It is estimated that nearly two percent of the Scottish population – several hundred thousand people – are using instant cash loan companies to help pay the rent or mortgage payments and sinking further into debt as a result.
The figures were provided by the Scottish branch of Shelter, the organisation which campaigns for the homeless, which is worried about the growing dependence of the population on the short term loan industry and the implications for indebtedness on the chance that more and people could lose their homes.
Gordon McRae, a Shelter spokesman said that most people turned to the loan companies because they needed a quick fix, but the extremely high interest rates charged by the companies meant that it was very hard for many to pay them off by the date due.
It is thought that up to a million people across the U.K. as a whole are resorting to borrowing instant cash loans to get them through an immediate cash flow problem, while five million or more use credit cards or an overdraft to keep their heads above water.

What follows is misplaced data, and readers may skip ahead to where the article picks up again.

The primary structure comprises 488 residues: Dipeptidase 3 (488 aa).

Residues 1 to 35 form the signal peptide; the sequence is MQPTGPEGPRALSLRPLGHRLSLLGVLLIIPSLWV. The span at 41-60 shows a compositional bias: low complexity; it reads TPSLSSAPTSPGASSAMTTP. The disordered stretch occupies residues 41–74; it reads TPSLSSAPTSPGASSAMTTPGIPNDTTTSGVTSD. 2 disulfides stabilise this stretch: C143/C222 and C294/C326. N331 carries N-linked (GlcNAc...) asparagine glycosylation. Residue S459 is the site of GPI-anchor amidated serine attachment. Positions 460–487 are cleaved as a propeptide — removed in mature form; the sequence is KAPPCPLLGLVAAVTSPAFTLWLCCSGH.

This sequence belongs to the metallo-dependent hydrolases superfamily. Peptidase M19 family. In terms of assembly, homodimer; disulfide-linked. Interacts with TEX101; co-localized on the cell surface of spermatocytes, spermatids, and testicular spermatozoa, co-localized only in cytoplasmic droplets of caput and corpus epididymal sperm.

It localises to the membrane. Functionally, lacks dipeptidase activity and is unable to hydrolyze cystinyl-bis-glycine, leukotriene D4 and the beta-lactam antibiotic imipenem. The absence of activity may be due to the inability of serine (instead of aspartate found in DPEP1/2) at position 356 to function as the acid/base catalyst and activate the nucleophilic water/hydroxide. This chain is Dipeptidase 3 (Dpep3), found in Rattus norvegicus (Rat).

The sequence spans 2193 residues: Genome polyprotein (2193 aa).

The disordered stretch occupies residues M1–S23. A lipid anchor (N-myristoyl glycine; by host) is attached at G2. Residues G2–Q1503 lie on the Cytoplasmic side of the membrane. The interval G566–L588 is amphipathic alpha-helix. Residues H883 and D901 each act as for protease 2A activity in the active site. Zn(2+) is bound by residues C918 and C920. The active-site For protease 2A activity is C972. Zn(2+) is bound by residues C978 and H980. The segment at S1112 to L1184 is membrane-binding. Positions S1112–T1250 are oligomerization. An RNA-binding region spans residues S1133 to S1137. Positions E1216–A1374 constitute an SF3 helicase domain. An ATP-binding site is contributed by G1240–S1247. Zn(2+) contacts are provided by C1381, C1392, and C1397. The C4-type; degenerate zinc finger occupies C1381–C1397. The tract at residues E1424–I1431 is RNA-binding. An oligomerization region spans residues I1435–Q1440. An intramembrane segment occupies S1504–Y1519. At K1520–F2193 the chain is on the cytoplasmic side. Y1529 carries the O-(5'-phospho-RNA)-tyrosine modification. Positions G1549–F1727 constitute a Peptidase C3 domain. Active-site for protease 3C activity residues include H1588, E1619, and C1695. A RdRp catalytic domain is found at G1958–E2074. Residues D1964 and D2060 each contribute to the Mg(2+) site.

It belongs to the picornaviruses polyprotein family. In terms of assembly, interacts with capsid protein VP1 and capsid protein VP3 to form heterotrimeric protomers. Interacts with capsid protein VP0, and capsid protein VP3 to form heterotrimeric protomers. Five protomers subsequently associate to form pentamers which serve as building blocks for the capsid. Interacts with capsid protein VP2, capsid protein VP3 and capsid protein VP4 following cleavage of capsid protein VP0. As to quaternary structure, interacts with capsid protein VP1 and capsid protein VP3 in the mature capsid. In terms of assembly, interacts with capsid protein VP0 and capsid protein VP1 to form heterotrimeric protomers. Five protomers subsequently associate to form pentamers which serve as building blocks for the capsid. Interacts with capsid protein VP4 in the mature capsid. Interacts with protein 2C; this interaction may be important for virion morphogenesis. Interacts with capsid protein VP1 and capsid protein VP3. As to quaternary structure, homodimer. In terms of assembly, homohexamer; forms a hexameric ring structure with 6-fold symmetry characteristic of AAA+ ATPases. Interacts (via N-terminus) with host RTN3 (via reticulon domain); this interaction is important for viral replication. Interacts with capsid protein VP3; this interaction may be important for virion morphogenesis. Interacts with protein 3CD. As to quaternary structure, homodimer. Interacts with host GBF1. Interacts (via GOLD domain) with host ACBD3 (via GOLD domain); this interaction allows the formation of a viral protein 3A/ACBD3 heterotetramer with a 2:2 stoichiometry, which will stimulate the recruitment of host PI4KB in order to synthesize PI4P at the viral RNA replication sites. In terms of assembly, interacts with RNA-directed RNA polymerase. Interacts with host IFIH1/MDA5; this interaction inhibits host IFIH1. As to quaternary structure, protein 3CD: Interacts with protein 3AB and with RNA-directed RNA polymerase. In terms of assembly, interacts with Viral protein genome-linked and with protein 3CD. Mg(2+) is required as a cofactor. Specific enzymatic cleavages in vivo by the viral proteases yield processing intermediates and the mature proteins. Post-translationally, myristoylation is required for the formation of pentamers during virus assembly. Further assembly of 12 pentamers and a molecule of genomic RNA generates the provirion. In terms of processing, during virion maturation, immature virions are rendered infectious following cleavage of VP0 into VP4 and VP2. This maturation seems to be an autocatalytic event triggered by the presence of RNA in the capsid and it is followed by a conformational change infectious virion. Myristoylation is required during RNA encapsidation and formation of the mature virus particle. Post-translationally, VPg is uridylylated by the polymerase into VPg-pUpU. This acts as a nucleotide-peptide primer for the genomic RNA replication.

An independent member of the Scottish parliament is now turning her focus on Westminster to try and get tougher laws against instant cash loan companies as she has been told that the regional Parliament is unable to legislate on debt.
Mrs Margo MacDonald says that she feels that Westminster is approaching a position where they are more likely to act on the matter. Meanwhile, Mike Dailly at the Govan Law Centre has told Mrs MacDonald not to give up with the Scottish Parliament as he thinks that it will take years for Westminster to bring in much needed legislation.
Shelter’s YouGov survey had been commissioned to find out the true extent of indebtedness and homelessness across the country. Mr McRae said the results of the survey were “extremely worrying.” He said that millions of people across the country were struggling to hold on to their homes across the country and having to rsort to quick fix loans like those provided by the short term loans companies was just making things worse.
Shelter’s Scottish branch found out that there were over forty one thousand people regarded as homeless last year, including twenty two thousand children, which was an increase of 25% since 2001.